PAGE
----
DESCRIPTION: A form of bilateral keratoconjunctivitis which causes corneal scarring; at its onset, it resembles conjunctivitis with symptoms of tearing, photophobia, pain, swelling of the eyelids, and superior keratitis; as it passes through four stages, the conjunctival tissues become follicular, heal, and finally scar. Lacrimal glands and ducts are often affected as well; the upper lid may turn inward and the lashes then abrade the cornea; corneal ulceration results, becomes infected, and ultimately scars. When scarring is extensive, blindness results. The disease is spread by contact; flies and gnats may also transmit it.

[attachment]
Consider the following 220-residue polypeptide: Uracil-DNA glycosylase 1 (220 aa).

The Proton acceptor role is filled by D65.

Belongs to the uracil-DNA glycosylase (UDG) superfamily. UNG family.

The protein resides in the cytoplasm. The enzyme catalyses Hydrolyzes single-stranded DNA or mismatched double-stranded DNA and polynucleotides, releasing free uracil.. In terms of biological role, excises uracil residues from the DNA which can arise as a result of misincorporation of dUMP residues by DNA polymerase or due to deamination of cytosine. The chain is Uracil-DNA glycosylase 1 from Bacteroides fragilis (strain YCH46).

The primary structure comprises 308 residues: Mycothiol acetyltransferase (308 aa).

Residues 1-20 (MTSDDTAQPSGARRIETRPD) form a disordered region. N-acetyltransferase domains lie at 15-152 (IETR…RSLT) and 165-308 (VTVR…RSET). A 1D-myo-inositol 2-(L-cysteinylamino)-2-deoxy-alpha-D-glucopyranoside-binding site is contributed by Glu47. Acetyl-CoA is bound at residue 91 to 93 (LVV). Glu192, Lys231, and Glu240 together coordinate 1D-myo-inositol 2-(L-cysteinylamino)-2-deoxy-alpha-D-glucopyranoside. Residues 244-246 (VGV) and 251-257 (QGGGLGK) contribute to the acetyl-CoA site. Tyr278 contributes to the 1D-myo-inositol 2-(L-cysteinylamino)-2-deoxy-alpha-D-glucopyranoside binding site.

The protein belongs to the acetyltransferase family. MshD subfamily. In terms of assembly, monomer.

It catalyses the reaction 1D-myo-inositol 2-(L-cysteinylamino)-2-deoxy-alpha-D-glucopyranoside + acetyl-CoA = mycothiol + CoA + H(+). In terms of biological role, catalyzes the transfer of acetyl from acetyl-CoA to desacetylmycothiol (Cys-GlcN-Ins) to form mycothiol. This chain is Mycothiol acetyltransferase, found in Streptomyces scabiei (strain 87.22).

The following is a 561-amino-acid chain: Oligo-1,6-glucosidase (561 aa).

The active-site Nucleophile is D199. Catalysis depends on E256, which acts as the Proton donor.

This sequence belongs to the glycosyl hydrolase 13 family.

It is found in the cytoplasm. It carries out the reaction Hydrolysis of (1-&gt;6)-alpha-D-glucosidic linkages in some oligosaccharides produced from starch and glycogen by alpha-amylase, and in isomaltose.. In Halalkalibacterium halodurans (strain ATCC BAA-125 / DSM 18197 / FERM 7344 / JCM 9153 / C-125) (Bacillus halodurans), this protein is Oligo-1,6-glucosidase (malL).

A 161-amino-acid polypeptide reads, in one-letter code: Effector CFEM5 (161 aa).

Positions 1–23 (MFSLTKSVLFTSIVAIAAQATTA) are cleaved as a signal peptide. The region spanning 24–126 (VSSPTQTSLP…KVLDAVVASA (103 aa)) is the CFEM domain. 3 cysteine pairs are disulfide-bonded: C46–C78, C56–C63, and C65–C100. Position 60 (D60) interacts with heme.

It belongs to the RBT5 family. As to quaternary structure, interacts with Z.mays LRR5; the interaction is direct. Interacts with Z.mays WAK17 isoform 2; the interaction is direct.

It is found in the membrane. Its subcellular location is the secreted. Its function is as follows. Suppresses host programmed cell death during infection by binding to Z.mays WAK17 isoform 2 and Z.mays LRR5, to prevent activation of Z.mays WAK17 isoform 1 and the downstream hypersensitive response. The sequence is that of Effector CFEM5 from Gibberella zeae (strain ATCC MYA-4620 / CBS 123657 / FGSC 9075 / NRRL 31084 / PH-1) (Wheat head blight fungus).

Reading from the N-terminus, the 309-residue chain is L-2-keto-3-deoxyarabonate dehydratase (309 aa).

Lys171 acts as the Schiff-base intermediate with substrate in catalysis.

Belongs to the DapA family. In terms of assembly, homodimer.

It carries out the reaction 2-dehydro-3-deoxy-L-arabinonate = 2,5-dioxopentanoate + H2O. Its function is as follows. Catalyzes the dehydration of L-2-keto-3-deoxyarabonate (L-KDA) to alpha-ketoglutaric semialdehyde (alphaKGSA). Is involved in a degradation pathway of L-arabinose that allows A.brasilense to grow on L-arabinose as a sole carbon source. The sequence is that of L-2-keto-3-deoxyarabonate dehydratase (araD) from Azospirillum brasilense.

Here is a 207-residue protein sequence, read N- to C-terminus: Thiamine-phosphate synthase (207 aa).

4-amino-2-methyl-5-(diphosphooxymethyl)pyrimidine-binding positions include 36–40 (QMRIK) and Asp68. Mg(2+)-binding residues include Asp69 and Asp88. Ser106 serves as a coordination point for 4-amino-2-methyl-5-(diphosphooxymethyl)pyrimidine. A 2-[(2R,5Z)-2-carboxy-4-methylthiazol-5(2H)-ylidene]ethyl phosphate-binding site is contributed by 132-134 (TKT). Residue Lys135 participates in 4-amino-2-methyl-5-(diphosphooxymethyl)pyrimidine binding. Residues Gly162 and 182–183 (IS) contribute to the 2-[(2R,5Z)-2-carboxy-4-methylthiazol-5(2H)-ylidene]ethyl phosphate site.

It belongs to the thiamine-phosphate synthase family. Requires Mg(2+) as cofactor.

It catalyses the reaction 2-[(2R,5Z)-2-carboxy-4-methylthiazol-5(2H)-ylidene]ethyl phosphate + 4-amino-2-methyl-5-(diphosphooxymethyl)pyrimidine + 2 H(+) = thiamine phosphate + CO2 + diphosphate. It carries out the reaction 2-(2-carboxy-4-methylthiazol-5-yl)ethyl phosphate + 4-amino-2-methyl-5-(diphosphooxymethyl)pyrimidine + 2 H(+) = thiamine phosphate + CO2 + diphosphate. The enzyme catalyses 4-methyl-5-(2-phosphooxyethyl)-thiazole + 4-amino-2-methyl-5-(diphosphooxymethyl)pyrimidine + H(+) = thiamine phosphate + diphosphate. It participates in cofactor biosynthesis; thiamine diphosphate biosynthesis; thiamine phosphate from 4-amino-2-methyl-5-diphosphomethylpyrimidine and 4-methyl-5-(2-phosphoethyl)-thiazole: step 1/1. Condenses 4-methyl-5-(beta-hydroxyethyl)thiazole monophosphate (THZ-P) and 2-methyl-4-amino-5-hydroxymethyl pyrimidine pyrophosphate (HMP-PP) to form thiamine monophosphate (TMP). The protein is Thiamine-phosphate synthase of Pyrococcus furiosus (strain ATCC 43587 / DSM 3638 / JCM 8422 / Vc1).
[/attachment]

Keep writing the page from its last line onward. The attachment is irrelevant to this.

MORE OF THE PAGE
TREATMENT: If treated early (with antibiotics, usually tetracycline drugs or sulfonamides), the prognosis is excellent. Untreated, it can cause blindness.
IMPLICATIONS: This disease is one the earliest recorded eye diseases; it was identified as early as the 27th century B.C. It is the leading cause of blindness worldwide, and afflicts over 400 million people (primarily in underdeveloped countries in Africa, the Middle East, and Asia). It is preventable with adequate diet, proper sanitation, and education. It is rare in the United States.
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